A Graduate School of Theology and Ministry

Solemnity of Christ the King

November 20, 2022




Lectionary 162:

2 Sam 5:1-3 [King David made an agreement with them there before the LORD, and they anointed him king of Israel.]

Ps 122:1-2, 3-4, 4-5

Col 1:12-20 [Let us give thanks to the Father, who has made you fit to share in the inheritance of the holy ones in light.]

Luke 23:35-43 [“Amen, I say to you, today you will be with me in Paradise.”]



Possible preaching themes:


  • We need a “new attitude” – an alliance between science and faith – for us to make progress and to live sustainably with the plane where God’s reign unfolds for us. 


  • The church can be a force for change, a catalyst for a moral revolution, where addressing the cry of creation means addressing the cry of the poor who are central to Jesus’ revelation about God’s reign. 


  • The balance of planetary life, established by the reign of Christ, depends upon love, admiration, and devotion grounded in faith. 


Scientific resources:



  • Environmental racism: In 1982, Benjamin Chavis coined the term, “environmental racism.” 
    • He described it as “racial discrimination in environmental policy-making, the enforcement of regulations and laws, the deliberate targeting of communities of color for toxic waste facilities, the official sanctioning of the life-threatening presence of poisons and pollutants in our communities, and the history of excluding people of color from leadership of the ecology movements.” https://www.weforum.org/agenda/2020/07/what-is-environmental-racism-pollution-covid-systemic/



Homily outline following option 1:


  • King David
    • Today’s reading from Sam 5 recalls when David was anointed King
    • David was an amazing character in the Bible, e.g., David and Goliath [1 Sam 17].
    • David was also incredibly flawed, e.g., episodes of David and Bathsheba [2 Sam. 11], and Absalom [2 Sam 13-17]
    • Being King does not mean being a saint or ruling as God desires. 
    • In North America, we have no monarchy. But we may still think of ourselves as royalty when it comes to the treatment of our planet [Gen 1:26].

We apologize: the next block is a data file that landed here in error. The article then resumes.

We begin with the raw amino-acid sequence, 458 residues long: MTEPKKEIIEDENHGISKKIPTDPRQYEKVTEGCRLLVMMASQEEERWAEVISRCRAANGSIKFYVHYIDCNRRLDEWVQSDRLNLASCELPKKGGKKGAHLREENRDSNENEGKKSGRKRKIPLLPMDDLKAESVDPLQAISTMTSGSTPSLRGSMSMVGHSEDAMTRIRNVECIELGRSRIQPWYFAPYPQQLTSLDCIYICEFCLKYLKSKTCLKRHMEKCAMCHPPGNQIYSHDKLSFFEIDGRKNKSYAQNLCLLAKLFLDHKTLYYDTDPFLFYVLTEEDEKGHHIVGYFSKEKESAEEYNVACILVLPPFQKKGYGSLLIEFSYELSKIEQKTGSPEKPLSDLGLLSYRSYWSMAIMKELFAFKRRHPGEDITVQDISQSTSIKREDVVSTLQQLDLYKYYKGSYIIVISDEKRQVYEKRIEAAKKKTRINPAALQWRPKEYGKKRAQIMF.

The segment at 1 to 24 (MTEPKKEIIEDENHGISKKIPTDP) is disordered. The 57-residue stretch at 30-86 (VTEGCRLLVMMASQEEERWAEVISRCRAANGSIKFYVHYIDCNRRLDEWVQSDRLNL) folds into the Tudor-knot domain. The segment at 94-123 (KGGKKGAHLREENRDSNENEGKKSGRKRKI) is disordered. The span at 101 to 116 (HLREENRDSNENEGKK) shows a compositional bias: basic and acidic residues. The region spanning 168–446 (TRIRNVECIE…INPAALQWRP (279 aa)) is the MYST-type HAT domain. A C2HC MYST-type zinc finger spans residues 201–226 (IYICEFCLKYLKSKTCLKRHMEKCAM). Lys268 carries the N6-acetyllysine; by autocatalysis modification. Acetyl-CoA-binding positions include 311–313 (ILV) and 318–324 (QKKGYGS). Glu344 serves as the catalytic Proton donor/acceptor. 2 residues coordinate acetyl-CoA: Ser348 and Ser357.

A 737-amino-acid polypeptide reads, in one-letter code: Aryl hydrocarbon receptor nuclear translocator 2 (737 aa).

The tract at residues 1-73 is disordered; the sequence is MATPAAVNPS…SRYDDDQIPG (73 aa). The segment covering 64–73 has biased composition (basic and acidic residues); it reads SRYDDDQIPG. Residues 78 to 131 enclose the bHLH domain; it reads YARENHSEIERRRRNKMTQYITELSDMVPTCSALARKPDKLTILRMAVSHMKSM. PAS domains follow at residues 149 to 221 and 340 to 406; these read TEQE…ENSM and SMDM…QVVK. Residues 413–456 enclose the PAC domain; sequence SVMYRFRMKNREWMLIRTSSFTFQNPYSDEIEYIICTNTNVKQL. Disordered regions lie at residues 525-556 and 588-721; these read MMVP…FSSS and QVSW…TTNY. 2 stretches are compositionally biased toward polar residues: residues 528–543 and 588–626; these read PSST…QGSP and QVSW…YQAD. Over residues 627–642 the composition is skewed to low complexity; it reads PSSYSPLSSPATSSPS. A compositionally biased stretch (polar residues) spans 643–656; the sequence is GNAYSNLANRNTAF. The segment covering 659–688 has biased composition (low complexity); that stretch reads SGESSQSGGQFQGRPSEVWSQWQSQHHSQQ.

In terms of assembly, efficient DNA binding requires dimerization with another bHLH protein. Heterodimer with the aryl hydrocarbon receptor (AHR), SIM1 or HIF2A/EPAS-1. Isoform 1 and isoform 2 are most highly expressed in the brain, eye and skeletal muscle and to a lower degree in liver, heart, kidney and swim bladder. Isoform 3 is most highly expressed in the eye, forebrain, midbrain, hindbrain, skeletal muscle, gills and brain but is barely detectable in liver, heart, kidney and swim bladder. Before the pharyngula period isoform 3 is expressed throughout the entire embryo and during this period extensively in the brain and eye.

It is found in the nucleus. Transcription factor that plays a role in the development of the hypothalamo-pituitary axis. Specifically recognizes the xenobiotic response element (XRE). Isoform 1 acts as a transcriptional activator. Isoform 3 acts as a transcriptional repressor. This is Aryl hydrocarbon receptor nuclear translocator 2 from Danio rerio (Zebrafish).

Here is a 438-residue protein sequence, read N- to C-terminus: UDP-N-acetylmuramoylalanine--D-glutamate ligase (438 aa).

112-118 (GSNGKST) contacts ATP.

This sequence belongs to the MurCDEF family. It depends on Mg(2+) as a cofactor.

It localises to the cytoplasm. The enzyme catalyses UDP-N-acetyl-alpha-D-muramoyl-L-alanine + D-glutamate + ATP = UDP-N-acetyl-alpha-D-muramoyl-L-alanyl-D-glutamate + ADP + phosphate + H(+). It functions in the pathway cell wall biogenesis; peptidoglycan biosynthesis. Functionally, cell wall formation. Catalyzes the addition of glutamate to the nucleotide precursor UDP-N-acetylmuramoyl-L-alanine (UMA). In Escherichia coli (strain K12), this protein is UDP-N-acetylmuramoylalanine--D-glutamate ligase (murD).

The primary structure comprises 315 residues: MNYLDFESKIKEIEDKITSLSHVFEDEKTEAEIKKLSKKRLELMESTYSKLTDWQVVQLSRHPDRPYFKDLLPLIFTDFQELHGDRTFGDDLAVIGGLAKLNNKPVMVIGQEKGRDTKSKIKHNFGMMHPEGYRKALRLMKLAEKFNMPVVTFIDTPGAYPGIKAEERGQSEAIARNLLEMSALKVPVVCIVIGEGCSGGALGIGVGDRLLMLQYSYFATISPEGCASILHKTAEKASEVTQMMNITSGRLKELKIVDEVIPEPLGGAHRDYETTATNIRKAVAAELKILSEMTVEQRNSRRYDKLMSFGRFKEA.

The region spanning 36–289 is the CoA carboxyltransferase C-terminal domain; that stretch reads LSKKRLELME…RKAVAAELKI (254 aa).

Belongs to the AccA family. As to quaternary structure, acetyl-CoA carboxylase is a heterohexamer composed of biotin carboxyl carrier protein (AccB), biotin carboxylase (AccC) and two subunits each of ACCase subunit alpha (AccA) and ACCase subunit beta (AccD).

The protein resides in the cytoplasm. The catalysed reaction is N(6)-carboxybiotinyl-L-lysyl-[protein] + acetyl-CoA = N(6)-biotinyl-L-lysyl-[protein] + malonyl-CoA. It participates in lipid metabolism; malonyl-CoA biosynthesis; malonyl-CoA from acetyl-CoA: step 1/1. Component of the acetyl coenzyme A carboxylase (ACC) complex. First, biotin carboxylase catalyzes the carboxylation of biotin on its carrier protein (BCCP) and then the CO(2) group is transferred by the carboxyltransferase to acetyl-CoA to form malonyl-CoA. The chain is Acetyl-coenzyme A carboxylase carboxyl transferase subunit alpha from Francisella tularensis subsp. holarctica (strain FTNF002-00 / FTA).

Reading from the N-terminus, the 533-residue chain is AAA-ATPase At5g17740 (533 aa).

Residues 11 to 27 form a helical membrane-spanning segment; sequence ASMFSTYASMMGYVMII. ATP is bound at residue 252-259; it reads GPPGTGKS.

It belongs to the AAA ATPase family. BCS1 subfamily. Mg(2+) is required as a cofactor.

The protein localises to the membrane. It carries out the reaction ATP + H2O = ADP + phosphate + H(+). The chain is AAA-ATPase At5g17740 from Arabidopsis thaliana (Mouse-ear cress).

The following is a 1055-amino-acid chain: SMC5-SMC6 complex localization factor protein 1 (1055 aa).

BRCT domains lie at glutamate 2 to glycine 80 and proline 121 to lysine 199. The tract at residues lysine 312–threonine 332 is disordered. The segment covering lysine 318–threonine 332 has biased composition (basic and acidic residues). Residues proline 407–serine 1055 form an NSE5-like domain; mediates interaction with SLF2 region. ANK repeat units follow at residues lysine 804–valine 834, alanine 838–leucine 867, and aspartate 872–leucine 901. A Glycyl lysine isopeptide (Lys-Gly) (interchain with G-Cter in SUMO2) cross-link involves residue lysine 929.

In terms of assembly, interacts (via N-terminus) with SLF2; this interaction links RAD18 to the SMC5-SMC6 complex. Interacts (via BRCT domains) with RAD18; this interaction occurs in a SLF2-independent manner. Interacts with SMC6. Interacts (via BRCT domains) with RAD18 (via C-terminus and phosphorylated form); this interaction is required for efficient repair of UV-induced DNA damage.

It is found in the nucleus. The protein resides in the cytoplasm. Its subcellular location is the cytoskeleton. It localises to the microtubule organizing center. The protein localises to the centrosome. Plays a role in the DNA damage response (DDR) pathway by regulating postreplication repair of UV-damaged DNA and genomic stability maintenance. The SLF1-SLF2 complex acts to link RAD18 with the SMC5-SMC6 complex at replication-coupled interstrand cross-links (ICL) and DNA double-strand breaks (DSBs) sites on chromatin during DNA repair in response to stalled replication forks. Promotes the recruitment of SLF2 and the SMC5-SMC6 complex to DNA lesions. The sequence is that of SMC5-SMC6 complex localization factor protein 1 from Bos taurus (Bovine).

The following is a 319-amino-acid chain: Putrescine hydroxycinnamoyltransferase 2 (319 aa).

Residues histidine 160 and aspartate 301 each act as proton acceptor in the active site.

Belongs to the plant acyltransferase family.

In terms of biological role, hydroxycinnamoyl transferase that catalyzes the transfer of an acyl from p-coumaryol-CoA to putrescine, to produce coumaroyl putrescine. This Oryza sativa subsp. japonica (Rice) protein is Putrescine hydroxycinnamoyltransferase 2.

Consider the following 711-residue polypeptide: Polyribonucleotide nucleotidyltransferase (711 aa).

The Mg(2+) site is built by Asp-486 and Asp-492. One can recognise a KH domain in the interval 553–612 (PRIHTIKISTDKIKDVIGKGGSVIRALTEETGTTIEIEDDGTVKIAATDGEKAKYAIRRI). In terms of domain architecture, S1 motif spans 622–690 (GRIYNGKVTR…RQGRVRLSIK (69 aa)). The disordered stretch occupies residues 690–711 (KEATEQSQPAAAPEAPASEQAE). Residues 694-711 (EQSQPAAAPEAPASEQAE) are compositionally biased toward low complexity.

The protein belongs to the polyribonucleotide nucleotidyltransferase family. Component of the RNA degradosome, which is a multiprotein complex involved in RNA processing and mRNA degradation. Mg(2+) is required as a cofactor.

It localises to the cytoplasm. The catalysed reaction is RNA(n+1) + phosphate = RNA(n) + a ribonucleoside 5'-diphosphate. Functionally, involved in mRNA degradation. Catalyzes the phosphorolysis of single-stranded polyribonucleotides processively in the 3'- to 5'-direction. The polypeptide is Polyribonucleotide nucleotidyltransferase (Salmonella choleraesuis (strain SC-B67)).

• The Goldilocks zone:
    • The earth hangs in a delicate balance. Even the temperature could be seen as a “Goldilocks zone,” not too hot and not too cold, but just right? Without care of how we live on earth, we bring judgment upon ourselves by damaging a delicate balance that sustains our lives and life overall [Ps 122:5] 
    • If we have a regular place to live, a regular income, regular access to various modes of transportation, and regular ability to purchase food and goods, we are climate royalty. Everyday human activities are responsible for almost all or all of the gasses that upset the Goldilocks balance. Our planetary rule is flawed.
    • 1 billion people on earth are responsible for half of the threat to the Goldilocks zone while 3 billion people struggle to afford fuels that make everyday life possible. The use of fire by the remaining 3 billion also poses a threat to the Goldilocks zone.


  • Spiritual conversion
    • Scientists such as Veerabhadran Ramanathan, advisor to Pope Francis, helps us see that the sustainability of life on earth depends not just upon scientific advancement, but moral responsibility, a spiritual conversion.  
    • “[W]e have to realize that a true ecological approach always becomes a social approach; it must integrate questions of justice in debates on the environment, so as to hear both the cry of the earth and the cry of the poor.” [Laudato Si’, https://www.vatican.va/content/francesco/en/encyclicals/documents/papa-francesco_20150524_enciclica-laudato-si.html]
    • We have to serve the planet and one another, not lord over what we have been given to the detriment of each other. 


  • We have inherited what is holy from God [Col. 1:12].
    • Our inheritance from God is not only salvation after life, but also the capacity for redemption in this life.
    • How will we, as the church, mobilize social and economic action to address the human inflicted imbalancing of the Goldilocks zone?


  • Christ the King
    • We need to look to Christ as King and how Christ is redefining Kingship 
      • Confessing before Christ
      • Seeking his wisdom
      • Embodying him as we live into the redemption of God
    • Jesus of Nazareth, at the point where he was dying and the world he knew was coming to an end, when mocked to save himself, honored a criminal who recognized him at his side and promised him paradise [Luke 23:42-43]. 
    • We may have to recognize our own criminality toward planet earth 


  • The Surya Project provides an example of how to form a moral and spiritual revolution for sustainable, healthy, and thriving life on planet earth [http://www.projectsurya.org/]
    • What personal practices or church project might we want to start that looks to the Messiahship and promise of Christ to address planetary inequity that threatens life so delicately balanced?




Liturgical: Ordinary Time
Topic: Ecology

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